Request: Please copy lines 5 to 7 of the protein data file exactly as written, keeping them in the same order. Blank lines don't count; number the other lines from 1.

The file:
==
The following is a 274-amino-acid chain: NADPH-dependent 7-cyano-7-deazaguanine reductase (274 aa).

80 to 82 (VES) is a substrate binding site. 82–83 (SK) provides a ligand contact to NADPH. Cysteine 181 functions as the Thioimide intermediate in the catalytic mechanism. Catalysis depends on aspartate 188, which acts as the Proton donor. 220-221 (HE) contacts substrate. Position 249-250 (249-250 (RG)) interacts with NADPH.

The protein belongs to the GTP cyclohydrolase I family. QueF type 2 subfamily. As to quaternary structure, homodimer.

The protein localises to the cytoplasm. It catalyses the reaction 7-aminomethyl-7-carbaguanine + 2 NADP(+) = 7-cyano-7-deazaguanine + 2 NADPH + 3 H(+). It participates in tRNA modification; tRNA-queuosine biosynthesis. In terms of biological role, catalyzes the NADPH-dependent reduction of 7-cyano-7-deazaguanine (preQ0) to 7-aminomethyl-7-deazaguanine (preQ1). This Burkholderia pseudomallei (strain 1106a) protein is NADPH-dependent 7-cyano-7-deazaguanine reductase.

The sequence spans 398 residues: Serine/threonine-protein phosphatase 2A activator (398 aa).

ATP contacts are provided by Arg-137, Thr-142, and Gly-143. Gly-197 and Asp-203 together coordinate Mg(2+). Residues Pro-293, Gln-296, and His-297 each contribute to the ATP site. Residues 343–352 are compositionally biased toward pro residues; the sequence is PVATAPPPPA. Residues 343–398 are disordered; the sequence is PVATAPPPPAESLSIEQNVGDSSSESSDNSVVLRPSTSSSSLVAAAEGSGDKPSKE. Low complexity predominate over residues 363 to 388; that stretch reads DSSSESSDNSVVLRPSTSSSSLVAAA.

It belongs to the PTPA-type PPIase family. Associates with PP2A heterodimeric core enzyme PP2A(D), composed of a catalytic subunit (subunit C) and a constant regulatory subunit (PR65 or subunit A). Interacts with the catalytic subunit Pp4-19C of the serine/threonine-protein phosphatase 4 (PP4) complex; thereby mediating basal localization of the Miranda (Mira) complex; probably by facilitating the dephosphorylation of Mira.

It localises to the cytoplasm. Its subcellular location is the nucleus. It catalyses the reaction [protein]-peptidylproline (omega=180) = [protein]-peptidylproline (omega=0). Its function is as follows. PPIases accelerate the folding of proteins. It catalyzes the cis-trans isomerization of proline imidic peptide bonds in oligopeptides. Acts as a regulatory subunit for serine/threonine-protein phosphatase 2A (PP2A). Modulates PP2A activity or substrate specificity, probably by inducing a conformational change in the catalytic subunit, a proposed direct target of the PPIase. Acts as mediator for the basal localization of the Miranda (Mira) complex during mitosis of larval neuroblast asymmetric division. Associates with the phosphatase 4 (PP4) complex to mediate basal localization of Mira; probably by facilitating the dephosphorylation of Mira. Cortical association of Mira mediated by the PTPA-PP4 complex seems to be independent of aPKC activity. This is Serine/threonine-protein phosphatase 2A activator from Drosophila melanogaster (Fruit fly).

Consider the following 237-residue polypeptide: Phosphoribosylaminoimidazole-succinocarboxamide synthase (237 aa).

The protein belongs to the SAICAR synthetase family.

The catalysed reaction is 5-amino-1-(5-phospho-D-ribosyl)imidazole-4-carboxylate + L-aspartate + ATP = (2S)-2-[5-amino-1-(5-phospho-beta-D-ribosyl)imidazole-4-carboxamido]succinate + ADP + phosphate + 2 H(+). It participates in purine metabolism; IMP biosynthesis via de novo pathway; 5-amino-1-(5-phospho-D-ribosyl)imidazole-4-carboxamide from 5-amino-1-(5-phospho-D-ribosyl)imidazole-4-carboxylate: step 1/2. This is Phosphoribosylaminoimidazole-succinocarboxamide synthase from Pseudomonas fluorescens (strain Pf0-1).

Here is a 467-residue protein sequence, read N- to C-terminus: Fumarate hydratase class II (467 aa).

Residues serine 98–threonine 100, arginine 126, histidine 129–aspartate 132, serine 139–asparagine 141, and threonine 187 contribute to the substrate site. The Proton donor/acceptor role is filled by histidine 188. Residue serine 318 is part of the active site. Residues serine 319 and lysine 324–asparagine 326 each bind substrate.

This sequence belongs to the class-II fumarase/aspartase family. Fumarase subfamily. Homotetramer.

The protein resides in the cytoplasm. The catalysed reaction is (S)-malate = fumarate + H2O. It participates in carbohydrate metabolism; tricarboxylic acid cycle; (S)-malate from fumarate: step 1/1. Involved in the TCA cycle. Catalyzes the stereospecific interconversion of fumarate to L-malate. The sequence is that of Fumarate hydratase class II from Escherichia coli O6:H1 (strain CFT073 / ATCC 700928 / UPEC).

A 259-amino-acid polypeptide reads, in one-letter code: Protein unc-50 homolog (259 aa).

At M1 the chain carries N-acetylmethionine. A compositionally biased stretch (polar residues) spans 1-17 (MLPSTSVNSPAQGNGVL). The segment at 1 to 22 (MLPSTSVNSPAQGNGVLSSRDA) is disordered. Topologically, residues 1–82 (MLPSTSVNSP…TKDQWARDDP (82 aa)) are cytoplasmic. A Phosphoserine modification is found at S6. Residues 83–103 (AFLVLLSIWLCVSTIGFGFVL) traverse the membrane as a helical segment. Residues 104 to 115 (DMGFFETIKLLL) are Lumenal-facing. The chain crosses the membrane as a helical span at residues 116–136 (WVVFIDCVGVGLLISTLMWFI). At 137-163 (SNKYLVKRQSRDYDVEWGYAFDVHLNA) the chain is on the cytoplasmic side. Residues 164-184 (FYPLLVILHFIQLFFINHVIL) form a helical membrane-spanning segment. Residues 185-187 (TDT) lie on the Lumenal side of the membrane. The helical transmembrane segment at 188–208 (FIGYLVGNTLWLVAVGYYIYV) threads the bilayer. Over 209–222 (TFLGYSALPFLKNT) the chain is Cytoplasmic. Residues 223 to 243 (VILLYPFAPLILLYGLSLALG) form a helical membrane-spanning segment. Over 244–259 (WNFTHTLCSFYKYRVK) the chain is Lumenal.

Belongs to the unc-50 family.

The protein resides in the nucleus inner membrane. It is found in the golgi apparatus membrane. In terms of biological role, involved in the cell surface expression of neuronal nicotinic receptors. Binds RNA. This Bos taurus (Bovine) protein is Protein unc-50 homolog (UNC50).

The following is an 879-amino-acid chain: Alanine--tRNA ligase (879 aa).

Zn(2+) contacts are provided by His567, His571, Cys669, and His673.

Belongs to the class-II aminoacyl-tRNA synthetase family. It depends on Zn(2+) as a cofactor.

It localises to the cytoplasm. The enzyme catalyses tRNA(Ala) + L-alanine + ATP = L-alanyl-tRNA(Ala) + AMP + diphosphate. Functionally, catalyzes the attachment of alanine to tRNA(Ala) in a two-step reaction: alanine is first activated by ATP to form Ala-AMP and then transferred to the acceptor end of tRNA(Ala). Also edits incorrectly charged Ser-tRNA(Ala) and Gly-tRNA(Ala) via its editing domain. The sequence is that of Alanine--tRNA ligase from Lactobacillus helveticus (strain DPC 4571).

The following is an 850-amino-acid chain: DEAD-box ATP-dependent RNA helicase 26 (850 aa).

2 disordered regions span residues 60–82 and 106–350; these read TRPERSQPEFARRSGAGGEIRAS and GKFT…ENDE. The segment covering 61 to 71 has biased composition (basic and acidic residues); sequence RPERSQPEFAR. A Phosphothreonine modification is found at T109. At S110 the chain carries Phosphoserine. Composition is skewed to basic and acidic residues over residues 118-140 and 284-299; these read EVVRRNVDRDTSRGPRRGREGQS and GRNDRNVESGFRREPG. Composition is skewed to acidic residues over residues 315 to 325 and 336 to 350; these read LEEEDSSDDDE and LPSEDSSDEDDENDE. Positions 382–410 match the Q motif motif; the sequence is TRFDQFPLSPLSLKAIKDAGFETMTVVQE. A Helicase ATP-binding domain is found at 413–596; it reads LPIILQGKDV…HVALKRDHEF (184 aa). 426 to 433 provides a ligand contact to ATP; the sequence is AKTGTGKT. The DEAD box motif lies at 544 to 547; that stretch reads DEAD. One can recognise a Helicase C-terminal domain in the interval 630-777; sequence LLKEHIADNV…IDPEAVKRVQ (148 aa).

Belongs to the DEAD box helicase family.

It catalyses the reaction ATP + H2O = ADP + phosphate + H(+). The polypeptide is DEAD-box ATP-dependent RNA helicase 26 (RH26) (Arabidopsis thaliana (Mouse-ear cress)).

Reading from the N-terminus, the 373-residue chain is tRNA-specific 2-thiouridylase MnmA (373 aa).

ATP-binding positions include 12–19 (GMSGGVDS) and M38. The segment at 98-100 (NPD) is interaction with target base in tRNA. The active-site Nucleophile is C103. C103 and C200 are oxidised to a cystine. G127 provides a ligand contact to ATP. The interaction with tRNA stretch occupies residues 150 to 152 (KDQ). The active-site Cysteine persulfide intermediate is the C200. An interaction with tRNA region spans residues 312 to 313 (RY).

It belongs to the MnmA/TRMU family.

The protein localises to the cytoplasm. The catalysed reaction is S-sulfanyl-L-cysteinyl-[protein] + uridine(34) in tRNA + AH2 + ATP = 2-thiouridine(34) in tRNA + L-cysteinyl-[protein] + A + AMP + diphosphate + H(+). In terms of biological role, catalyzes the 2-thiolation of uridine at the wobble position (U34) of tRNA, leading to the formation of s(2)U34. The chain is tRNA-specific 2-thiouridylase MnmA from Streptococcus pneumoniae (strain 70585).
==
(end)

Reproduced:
The sequence spans 398 residues: Serine/threonine-protein phosphatase 2A activator (398 aa).

ATP contacts are provided by Arg-137, Thr-142, and Gly-143. Gly-197 and Asp-203 together coordinate Mg(2+). Residues Pro-293, Gln-296, and His-297 each contribute to the ATP site. Residues 343–352 are compositionally biased toward pro residues; the sequence is PVATAPPPPA. Residues 343–398 are disordered; the sequence is PVATAPPPPAESLSIEQNVGDSSSESSDNSVVLRPSTSSSSLVAAAEGSGDKPSKE. Low complexity predominate over residues 363 to 388; that stretch reads DSSSESSDNSVVLRPSTSSSSLVAAA.

It belongs to the PTPA-type PPIase family. Associates with PP2A heterodimeric core enzyme PP2A(D), composed of a catalytic subunit (subunit C) and a constant regulatory subunit (PR65 or subunit A). Interacts with the catalytic subunit Pp4-19C of the serine/threonine-protein phosphatase 4 (PP4) complex; thereby mediating basal localization of the Miranda (Mira) complex; probably by facilitating the dephosphorylation of Mira.